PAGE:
Initially, the possibility of using the Pratt & Whitney J58 engine developed for the A-12 was considered, but this led to an unacceptable increase in the cost of the project. An alternative was found in the form of the RJ43-MA-11 ramjet engine from Marquard Corp. - This product was used on the CIM-10 Bomarc anti-aircraft missile. For the D-21, it was modified: the updated RJ43-MA20S-4 engine was distinguished by an increased operating time, which corresponded to the profile of the reconnaissance flight.
A new automatic control system was developed specifically for the D-21, capable of guiding the UAV along a given route. It used inertial navigation devices borrowed from the A-12. Due to the complexity and high cost, the control system was made salvable.
A drop container called Q-bay with a parachute system and inflatable floats was provided in the nose of the fuselage. Inside this container were placed the control system and navigation equipment, as well as all cameras with film cassettes. At the final stage of the flight, D-21A / B had to drop a container, which was then picked up by an airplane in the air or by a ship from the water. The search for Q-bay was carried out using a built-in radio beacon. Previously, similar technologies were used to search and rescue film containers launched from reconnaissance satellites.
The first D-21 drones were built in 1963-64, and small-scale production soon began. Before stopping it in 1971, Lockheed had produced 38 products in two main modifications. Some of these UAVs were used in tests and in real reconnaissance flights.
At the first stage of the project, in 1964-66. there were five sorties of the M-21 aircraft with the D-21A UAV on the pylon. Of these, four provided for the reset of the apparatus - three were successful, and the last ended in disaster. Tests of the D-21B lasted from 1967 to 1970, during which time they carried out 13 flights, incl. with imitation of the solution of reconnaissance tasks.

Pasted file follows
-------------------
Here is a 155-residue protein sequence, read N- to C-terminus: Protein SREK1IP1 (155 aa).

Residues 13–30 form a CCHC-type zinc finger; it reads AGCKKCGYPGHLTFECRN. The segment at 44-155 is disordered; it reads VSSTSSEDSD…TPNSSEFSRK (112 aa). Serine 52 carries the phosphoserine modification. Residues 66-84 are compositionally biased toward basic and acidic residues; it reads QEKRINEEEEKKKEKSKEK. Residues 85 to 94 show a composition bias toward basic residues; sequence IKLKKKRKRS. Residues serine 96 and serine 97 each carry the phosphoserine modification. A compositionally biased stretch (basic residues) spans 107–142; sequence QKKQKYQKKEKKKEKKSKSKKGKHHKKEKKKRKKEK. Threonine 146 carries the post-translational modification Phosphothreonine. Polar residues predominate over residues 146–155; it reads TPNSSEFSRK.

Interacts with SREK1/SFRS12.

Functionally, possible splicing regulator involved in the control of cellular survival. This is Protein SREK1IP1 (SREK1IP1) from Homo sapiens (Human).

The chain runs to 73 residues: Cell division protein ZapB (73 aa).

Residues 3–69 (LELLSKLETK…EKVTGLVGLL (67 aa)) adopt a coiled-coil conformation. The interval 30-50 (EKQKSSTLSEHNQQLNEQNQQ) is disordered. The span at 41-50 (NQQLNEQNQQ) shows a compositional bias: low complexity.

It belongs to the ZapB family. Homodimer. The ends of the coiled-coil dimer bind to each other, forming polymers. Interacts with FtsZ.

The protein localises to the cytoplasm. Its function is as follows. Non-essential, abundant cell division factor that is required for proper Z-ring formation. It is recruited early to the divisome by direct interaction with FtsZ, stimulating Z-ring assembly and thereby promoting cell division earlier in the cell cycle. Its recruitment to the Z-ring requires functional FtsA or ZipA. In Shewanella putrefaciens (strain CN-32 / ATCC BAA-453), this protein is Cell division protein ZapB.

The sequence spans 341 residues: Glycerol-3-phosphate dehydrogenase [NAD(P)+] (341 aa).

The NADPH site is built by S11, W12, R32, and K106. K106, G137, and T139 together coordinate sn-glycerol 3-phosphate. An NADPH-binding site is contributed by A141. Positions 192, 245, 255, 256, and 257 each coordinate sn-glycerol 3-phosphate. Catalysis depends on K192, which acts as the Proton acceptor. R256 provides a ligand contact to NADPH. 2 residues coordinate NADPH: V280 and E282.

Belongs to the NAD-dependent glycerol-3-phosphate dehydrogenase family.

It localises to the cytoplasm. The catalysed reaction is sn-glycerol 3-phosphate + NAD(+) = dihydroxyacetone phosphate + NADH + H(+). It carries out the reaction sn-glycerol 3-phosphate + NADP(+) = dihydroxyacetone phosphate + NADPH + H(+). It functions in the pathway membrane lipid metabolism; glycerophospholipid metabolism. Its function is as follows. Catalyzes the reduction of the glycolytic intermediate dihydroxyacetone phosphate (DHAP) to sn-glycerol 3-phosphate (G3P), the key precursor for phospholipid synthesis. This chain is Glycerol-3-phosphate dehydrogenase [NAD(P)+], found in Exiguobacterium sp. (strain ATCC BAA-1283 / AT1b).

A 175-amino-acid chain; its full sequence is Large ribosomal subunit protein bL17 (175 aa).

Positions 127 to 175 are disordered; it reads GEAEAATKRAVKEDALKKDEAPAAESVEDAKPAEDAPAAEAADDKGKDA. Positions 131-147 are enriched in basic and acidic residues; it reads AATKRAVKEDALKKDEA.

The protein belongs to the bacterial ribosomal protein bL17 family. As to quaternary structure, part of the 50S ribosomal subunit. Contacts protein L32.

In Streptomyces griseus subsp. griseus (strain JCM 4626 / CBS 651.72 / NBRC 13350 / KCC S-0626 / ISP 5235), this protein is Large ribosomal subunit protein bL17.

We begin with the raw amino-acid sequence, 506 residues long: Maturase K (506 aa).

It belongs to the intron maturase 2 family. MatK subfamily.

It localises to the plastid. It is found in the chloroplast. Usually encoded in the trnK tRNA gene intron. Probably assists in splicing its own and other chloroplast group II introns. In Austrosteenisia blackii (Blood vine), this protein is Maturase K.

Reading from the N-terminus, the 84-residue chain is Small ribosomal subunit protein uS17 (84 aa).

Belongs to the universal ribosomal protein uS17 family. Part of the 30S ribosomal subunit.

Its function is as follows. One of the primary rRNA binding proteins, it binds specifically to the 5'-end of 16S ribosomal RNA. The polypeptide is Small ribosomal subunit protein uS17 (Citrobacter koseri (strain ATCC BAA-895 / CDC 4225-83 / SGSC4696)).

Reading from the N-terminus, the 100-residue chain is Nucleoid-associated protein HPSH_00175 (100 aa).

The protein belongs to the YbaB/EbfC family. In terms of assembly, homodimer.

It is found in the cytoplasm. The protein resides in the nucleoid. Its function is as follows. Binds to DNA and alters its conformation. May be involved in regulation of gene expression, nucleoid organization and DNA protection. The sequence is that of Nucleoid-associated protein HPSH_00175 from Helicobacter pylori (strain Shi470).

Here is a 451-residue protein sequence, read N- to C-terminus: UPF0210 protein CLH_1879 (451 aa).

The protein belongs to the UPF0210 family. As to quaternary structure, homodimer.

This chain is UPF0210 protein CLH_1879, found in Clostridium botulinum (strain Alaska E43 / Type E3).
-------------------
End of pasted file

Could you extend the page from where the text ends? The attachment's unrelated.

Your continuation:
Combat use included only four flights. The first of them took place on November 9, 1969 and ended abnormally. The D-21B UAV successfully reached the Chinese training ground Lop Nor, took photographs - and did not go back. He continued his flight, ran out of fuel and, with some damage, "sat down" on the territory of the Kazakh USSR, where he was discovered by the Soviet military.
On December 16, 1970, the second launch took place for reconnaissance of Chinese objects. The UAV successfully completed the survey, returned to the specified area and dropped the Q-bay container. It was not possible to catch it in the air, and the rise from the water failed - the product, along with the equipment and films, sank. The third flight on March 4, 1971 ended with similar results, the container was lost.
The last flight of the D-21B took place a few weeks later, on March 20. The device, for unknown reasons, fell on the territory of the PRC, not far from the landfill to which it was heading. After this failure, the CIA and the Air Force were finally disillusioned with the D-21B project and decided to stop using such equipment.
Considering the results of the tests and actual use of the D-21A / B, you can see the main reasons for the failure. Thus, the lack of reliability of the control system became a serious problem. In particular, it is for this reason that the secret UAV after the very first "combat" sortie went to a potential enemy. In addition, unexpected problems arose with the search and rescue of the container with the equipment - however, the drone's own fault in this was minimal.
With all this, the D-21A / B UAV was technically complex and expensive. The average cost of each such product, taking into account the development work, reached $ 5.5 million in 1970 prices - about 40 million today. It should be noted that the cost of a single drone was significantly reduced due to the repeated use of a container with the most expensive components.
The designers at Lockheed / Skunk Works were given a very difficult task, and they generally coped with it. The resulting reconnaissance apparatus showed the highest tactical and technical characteristics, but still did not fully meet the requirements of real operation. The D-21 product turned out to be too complex, expensive and unreliable.
Perhaps, further refinement of the design would have allowed to get rid of the identified problems, but it was abandoned. In addition, they abandoned the concept of a supersonic long-range unmanned reconnaissance aircraft. As a result, bold and promising technical solutions, despite their high potential, did not find further application.